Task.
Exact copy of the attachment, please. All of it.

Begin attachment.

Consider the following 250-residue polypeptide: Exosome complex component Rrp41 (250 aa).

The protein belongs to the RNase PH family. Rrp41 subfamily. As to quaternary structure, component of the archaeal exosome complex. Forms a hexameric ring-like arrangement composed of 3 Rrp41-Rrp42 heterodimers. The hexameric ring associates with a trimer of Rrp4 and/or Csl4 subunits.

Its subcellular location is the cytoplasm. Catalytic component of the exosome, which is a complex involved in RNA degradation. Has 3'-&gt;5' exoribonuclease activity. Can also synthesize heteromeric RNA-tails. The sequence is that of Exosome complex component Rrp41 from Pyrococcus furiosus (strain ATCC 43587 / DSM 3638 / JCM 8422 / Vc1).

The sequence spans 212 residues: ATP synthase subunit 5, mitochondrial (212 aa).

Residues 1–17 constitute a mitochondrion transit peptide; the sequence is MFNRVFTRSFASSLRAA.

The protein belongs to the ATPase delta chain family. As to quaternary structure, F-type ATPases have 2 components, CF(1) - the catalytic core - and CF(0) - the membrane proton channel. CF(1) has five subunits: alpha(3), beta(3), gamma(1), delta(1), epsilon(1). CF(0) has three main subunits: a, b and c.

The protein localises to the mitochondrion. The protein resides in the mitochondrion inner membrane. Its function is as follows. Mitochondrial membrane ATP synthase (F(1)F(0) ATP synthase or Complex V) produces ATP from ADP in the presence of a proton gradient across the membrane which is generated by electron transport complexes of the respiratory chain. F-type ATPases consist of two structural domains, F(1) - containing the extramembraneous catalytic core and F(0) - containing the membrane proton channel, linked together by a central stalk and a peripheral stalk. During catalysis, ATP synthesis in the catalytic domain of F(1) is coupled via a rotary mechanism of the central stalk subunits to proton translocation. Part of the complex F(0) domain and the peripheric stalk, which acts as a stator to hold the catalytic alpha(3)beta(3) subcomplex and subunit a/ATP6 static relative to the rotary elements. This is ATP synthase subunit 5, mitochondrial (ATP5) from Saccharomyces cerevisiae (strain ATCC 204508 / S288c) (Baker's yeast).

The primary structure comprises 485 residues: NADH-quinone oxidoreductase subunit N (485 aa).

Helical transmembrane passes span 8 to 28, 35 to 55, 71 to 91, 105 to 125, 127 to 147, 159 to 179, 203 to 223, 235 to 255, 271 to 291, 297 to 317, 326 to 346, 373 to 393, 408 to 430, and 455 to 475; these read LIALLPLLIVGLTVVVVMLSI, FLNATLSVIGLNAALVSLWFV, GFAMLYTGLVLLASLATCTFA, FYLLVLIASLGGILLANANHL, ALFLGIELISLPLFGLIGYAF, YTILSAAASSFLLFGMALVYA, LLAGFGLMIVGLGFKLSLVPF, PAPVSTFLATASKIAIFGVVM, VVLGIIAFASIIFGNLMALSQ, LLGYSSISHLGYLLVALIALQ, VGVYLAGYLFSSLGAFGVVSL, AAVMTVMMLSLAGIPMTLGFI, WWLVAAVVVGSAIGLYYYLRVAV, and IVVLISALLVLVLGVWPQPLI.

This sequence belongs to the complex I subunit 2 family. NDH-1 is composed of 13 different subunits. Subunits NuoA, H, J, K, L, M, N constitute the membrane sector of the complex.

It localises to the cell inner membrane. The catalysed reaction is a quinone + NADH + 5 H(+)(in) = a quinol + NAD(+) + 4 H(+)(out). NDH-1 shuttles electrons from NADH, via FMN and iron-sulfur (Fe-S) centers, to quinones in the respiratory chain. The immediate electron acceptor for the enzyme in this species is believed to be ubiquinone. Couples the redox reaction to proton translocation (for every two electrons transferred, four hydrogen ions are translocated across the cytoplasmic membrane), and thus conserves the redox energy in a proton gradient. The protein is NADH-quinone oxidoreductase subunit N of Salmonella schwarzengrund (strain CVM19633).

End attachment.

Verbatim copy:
Consider the following 250-residue polypeptide: Exosome complex component Rrp41 (250 aa).

The protein belongs to the RNase PH family. Rrp41 subfamily. As to quaternary structure, component of the archaeal exosome complex. Forms a hexameric ring-like arrangement composed of 3 Rrp41-Rrp42 heterodimers. The hexameric ring associates with a trimer of Rrp4 and/or Csl4 subunits.

Its subcellular location is the cytoplasm. Catalytic component of the exosome, which is a complex involved in RNA degradation. Has 3'-&gt;5' exoribonuclease activity. Can also synthesize heteromeric RNA-tails. The sequence is that of Exosome complex component Rrp41 from Pyrococcus furiosus (strain ATCC 43587 / DSM 3638 / JCM 8422 / Vc1).

The sequence spans 212 residues: ATP synthase subunit 5, mitochondrial (212 aa).

Residues 1–17 constitute a mitochondrion transit peptide; the sequence is MFNRVFTRSFASSLRAA.

The protein belongs to the ATPase delta chain family. As to quaternary structure, F-type ATPases have 2 components, CF(1) - the catalytic core - and CF(0) - the membrane proton channel. CF(1) has five subunits: alpha(3), beta(3), gamma(1), delta(1), epsilon(1). CF(0) has three main subunits: a, b and c.

The protein localises to the mitochondrion. The protein resides in the mitochondrion inner membrane. Its function is as follows. Mitochondrial membrane ATP synthase (F(1)F(0) ATP synthase or Complex V) produces ATP from ADP in the presence of a proton gradient across the membrane which is generated by electron transport complexes of the respiratory chain. F-type ATPases consist of two structural domains, F(1) - containing the extramembraneous catalytic core and F(0) - containing the membrane proton channel, linked together by a central stalk and a peripheral stalk. During catalysis, ATP synthesis in the catalytic domain of F(1) is coupled via a rotary mechanism of the central stalk subunits to proton translocation. Part of the complex F(0) domain and the peripheric stalk, which acts as a stator to hold the catalytic alpha(3)beta(3) subcomplex and subunit a/ATP6 static relative to the rotary elements. This is ATP synthase subunit 5, mitochondrial (ATP5) from Saccharomyces cerevisiae (strain ATCC 204508 / S288c) (Baker's yeast).

The primary structure comprises 485 residues: NADH-quinone oxidoreductase subunit N (485 aa).

Helical transmembrane passes span 8 to 28, 35 to 55, 71 to 91, 105 to 125, 127 to 147, 159 to 179, 203 to 223, 235 to 255, 271 to 291, 297 to 317, 326 to 346, 373 to 393, 408 to 430, and 455 to 475; these read LIALLPLLIVGLTVVVVMLSI, FLNATLSVIGLNAALVSLWFV, GFAMLYTGLVLLASLATCTFA, FYLLVLIASLGGILLANANHL, ALFLGIELISLPLFGLIGYAF, YTILSAAASSFLLFGMALVYA, LLAGFGLMIVGLGFKLSLVPF, PAPVSTFLATASKIAIFGVVM, VVLGIIAFASIIFGNLMALSQ, LLGYSSISHLGYLLVALIALQ, VGVYLAGYLFSSLGAFGVVSL, AAVMTVMMLSLAGIPMTLGFI, WWLVAAVVVGSAIGLYYYLRVAV, and IVVLISALLVLVLGVWPQPLI.

This sequence belongs to the complex I subunit 2 family. NDH-1 is composed of 13 different subunits. Subunits NuoA, H, J, K, L, M, N constitute the membrane sector of the complex.

It localises to the cell inner membrane. The catalysed reaction is a quinone + NADH + 5 H(+)(in) = a quinol + NAD(+) + 4 H(+)(out). NDH-1 shuttles electrons from NADH, via FMN and iron-sulfur (Fe-S) centers, to quinones in the respiratory chain. The immediate electron acceptor for the enzyme in this species is believed to be ubiquinone. Couples the redox reaction to proton translocation (for every two electrons transferred, four hydrogen ions are translocated across the cytoplasmic membrane), and thus conserves the redox energy in a proton gradient. The protein is NADH-quinone oxidoreductase subunit N of Salmonella schwarzengrund (strain CVM19633).